If you are launching a company, success in your work will always boil down to your ability to build trust with new people. Prospective customers, potential employees, possible investors -- all people you want to buy into your vision and follow your lead. And that begins with establishing trust, both verbally and non-verbally, to make sure that whoever you're meeting feels secure and understood.
To establish trust, Robert Hurley, a professor of management at Fordham University and the author of The Decision to Trust, recommends using the CBASIC method – communication, benevolence, aligned interests, similarities, integrity and competence. When someone is looking for a reason to trust you, those are the benchmarks they want to see.
To enter into a business relationship with you, the other party needs to believe that you are communicating with them openly and honestly and that you have their best interests in mind. People will feel more comfortable with you if they think you have a common approach to business or a shared sensibility. But, if you aren't consistent, or you don't have the skills to back up your promises, the relationship will break down.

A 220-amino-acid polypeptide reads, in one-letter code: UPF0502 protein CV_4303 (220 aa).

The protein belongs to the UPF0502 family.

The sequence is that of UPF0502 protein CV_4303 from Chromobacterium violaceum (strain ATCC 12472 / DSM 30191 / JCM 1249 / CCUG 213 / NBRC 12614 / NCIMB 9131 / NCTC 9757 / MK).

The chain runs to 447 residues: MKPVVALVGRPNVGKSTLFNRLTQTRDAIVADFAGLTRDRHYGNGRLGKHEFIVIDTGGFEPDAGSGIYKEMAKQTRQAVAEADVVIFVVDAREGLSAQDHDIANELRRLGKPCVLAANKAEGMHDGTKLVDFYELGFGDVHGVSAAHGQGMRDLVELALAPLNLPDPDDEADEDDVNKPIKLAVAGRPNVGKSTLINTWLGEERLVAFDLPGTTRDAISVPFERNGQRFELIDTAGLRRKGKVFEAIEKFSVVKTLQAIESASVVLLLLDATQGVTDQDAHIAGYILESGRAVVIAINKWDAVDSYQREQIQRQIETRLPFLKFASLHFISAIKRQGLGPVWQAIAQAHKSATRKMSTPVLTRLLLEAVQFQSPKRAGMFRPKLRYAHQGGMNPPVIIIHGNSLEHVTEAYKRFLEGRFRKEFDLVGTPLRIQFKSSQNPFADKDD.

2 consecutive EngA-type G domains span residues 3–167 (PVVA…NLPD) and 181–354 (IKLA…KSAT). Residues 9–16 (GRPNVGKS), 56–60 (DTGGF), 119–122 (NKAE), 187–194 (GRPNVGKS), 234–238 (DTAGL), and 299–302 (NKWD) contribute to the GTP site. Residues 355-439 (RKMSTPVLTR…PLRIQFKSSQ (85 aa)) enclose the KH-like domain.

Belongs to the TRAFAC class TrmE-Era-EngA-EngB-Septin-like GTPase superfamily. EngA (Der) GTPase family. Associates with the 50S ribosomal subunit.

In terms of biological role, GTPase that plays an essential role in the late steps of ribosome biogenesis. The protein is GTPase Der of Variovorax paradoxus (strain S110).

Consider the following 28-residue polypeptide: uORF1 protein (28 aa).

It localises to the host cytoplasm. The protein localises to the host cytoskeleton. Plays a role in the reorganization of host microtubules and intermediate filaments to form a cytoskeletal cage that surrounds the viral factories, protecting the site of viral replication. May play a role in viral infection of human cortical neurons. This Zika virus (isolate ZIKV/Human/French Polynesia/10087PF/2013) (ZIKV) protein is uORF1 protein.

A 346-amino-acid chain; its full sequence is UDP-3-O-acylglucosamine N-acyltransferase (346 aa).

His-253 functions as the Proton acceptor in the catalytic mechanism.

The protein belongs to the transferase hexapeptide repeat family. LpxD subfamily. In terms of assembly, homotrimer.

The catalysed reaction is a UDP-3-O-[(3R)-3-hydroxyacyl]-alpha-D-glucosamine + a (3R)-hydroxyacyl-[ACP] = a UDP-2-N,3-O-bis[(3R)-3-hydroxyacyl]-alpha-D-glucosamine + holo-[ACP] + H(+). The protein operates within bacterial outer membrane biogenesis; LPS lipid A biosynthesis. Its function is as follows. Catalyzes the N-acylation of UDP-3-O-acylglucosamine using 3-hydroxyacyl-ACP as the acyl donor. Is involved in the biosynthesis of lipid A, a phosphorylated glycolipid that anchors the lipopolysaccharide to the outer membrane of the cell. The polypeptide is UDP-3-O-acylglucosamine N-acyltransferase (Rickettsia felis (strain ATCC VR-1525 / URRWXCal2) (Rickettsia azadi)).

"There are two dimensions to how people make trust decisions. There is a preconscious, automatic decision to trust. And then there is a conscious, slow decision to trust. When you think about body language -- that person looks skittish and nervous, or doesn't look me in the eye -- those are more the non-verbal, preconscious ways that trust is communicated," explains Hurley.
"Anything that communicates listening, empathy, confidence, caring, is going to signal trustworthiness from a preconscious perspective. Those nonverbals register in our brains as signals of trust or distrust in about 100 milliseconds or less." So with less than a second to spare to get someone on your side, what are some things you can to develop that valuable trust?